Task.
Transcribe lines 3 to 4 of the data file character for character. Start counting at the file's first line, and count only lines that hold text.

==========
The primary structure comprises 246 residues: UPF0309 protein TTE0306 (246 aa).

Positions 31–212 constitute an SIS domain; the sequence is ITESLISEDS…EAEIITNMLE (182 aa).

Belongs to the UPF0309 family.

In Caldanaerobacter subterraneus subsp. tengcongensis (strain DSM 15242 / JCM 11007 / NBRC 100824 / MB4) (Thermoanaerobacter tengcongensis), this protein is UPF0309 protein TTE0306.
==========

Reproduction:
Belongs to the UPF0309 family.

In Caldanaerobacter subterraneus subsp. tengcongensis (strain DSM 15242 / JCM 11007 / NBRC 100824 / MB4) (Thermoanaerobacter tengcongensis), this protein is UPF0309 protein TTE0306.